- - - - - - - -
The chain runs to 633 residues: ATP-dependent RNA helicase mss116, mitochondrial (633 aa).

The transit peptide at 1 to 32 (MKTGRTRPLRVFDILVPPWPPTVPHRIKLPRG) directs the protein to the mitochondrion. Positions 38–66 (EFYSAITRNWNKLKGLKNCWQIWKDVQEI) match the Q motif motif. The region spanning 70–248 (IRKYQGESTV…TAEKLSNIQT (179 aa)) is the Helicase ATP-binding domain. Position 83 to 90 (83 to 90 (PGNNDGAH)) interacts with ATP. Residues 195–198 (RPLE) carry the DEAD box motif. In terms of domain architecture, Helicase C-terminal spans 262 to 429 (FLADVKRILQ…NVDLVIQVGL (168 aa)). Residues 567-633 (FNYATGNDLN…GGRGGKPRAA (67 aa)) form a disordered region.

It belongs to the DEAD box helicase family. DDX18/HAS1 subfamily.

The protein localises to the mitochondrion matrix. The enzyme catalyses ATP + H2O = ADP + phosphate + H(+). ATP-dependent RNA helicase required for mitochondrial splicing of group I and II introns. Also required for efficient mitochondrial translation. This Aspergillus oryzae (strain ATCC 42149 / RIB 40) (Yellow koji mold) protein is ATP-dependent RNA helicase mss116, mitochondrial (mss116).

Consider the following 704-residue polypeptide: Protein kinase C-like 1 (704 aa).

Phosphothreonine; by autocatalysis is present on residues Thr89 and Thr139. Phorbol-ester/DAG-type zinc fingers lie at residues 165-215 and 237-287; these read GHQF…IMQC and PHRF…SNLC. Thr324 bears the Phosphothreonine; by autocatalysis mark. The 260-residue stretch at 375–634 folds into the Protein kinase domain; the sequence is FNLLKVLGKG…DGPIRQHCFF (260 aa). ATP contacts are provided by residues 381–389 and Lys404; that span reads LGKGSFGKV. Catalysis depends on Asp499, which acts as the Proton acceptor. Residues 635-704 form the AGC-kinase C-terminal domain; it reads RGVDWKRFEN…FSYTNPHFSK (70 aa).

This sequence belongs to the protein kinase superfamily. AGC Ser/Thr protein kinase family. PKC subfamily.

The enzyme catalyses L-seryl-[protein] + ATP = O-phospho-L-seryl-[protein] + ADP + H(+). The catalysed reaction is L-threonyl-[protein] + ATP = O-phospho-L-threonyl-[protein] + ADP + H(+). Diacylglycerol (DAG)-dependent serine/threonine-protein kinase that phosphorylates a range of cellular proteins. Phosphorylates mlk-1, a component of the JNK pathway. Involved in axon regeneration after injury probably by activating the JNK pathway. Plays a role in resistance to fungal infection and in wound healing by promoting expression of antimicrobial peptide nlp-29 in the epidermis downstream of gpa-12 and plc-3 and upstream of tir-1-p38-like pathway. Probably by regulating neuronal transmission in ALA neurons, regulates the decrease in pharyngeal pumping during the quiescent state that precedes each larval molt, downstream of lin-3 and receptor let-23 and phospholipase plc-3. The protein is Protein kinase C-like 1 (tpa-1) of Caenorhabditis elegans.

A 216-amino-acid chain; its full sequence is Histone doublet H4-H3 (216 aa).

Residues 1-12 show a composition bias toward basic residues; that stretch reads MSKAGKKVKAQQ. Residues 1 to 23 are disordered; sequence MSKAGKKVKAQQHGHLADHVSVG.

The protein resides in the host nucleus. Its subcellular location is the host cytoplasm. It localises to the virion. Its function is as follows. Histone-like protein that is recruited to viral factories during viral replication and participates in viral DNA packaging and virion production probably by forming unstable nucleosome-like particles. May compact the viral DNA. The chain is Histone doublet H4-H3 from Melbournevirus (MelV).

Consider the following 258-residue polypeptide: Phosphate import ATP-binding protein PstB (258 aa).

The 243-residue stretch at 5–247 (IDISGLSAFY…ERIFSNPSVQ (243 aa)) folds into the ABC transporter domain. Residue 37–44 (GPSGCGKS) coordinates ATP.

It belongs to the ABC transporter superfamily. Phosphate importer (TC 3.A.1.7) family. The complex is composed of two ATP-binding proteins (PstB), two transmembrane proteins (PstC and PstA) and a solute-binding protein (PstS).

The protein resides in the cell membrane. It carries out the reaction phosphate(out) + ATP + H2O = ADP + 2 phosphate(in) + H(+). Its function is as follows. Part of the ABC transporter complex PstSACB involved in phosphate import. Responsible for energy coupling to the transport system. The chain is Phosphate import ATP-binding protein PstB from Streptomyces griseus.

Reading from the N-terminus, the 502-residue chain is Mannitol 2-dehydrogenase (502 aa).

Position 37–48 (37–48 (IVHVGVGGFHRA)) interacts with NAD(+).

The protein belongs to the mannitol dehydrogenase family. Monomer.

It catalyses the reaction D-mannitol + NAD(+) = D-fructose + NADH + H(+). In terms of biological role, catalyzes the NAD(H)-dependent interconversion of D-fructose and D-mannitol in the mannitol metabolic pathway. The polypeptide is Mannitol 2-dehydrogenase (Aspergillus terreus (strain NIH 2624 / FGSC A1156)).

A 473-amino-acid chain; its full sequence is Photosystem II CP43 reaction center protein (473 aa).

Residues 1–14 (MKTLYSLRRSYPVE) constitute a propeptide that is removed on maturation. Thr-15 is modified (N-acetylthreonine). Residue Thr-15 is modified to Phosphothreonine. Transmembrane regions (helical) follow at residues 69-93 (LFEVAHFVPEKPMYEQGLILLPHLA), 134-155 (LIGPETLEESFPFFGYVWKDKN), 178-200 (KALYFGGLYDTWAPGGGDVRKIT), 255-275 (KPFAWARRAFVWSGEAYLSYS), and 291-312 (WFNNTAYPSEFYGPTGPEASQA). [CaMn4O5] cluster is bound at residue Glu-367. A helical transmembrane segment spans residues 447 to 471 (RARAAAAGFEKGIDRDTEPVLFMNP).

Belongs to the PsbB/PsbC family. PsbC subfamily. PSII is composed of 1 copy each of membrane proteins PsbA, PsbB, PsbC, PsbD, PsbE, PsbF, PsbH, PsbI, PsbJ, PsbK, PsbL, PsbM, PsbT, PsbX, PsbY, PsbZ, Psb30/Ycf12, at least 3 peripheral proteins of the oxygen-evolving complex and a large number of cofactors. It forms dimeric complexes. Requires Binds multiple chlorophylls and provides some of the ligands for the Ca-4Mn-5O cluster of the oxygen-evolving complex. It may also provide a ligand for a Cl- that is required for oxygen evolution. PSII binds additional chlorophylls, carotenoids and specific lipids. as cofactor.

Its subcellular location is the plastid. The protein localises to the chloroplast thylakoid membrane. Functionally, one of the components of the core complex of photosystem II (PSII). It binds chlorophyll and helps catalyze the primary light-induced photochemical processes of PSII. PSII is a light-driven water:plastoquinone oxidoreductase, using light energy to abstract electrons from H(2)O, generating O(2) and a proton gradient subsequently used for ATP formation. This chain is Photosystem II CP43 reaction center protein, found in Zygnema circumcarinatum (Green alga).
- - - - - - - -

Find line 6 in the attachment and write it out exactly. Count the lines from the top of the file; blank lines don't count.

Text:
Phosphothreonine; by autocatalysis is present on residues Thr89 and Thr139. Phorbol-ester/DAG-type zinc fingers lie at residues 165-215 and 237-287; these read GHQF…IMQC and PHRF…SNLC. Thr324 bears the Phosphothreonine; by autocatalysis mark. The 260-residue stretch at 375–634 folds into the Protein kinase domain; the sequence is FNLLKVLGKG…DGPIRQHCFF (260 aa). ATP contacts are provided by residues 381–389 and Lys404; that span reads LGKGSFGKV. Catalysis depends on Asp499, which acts as the Proton acceptor. Residues 635-704 form the AGC-kinase C-terminal domain; it reads RGVDWKRFEN…FSYTNPHFSK (70 aa).